High-order compensation of self-phase modulation in laser communication systems
Author(s)Falkenburg, Grant (Grant E.)
Massachusetts Institute of Technology. Department of Electrical Engineering and Computer Science.
Jeffrey H. Shapiro and Jeffrey R. Minch.
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Self-phase modulation (SPM) creates a power and fiber-length dependent spectral broadening that reduces signal-to-noise ratio in free-space laser communication systems which use a fiber to connect their transmitter's high-power optical amplifier to its telescope optics. The effects of SPM can be mitigated by using a phase modulator to down-chirp pulses before passing through the receiver's matched filter. This thesis tests and evaluates a new SPM compensation technique-applying a phase modulation determined from a measurement of the SPM-distorted waveform's optical intensity-and benchmarks it against sinusoidal phase modulation compensation. The spectra and throughput of the compensated signal are calculated and measured to determine the effectiveness of the new technique. It is found that the two techniques perform within 0.2 dB of each other for fiber lengths less than three times the nonlinear length, and it is expected that the new technique will outperform sinusoidal phase modulation for greater fiber lengths.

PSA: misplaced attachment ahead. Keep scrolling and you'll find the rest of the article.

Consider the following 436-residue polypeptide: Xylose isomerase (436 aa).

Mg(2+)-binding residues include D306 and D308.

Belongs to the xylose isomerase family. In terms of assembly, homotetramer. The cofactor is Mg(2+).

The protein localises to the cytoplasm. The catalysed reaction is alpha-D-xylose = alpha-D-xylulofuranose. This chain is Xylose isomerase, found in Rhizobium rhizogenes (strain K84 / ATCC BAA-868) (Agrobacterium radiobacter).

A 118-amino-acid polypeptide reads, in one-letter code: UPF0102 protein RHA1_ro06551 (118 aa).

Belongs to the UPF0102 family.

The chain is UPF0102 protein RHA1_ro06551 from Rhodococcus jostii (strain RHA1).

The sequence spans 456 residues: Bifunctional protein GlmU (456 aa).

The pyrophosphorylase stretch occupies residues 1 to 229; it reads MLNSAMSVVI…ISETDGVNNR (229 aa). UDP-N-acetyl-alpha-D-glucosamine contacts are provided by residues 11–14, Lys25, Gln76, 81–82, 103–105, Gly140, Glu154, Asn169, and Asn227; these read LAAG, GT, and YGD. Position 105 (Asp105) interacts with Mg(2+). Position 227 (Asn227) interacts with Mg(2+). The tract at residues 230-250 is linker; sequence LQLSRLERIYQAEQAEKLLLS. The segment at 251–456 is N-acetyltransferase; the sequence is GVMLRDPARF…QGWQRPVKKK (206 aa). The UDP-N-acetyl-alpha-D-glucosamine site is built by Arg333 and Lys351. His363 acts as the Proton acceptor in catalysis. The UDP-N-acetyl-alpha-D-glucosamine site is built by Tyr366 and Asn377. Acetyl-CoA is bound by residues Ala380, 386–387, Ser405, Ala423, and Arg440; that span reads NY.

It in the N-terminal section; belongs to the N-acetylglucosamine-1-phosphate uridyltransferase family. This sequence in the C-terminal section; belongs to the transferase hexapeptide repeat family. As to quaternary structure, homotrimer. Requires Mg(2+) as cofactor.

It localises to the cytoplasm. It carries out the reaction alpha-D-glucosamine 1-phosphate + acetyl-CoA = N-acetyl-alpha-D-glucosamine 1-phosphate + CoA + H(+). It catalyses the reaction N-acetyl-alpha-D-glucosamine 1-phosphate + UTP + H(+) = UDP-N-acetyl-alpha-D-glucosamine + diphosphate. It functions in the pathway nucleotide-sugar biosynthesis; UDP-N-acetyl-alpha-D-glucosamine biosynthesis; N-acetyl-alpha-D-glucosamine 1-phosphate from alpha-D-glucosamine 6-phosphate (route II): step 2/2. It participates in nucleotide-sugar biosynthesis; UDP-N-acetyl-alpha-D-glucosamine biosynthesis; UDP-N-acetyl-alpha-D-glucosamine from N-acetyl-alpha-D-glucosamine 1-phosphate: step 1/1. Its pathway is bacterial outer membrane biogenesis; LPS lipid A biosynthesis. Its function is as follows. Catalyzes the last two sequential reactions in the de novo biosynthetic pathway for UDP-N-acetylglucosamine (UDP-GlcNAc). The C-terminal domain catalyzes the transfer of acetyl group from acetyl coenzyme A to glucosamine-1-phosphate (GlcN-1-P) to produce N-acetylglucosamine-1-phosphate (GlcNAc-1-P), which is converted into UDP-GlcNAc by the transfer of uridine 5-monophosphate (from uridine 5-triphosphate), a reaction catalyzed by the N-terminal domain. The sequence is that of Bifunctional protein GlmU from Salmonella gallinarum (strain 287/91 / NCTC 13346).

Thesis: M. Eng., Massachusetts Institute of Technology, Department of Electrical Engineering and Computer Science, 2017.This electronic version was submitted by the student author. The certified thesis is available in the Institute Archives and Special Collections.Cataloged from student-submitted PDF version of thesis.Includes bibliographical references (page 72).
DepartmentMassachusetts Institute of Technology. Department of Electrical Engineering and Computer Science.
Massachusetts Institute of Technology
Electrical Engineering and Computer Science.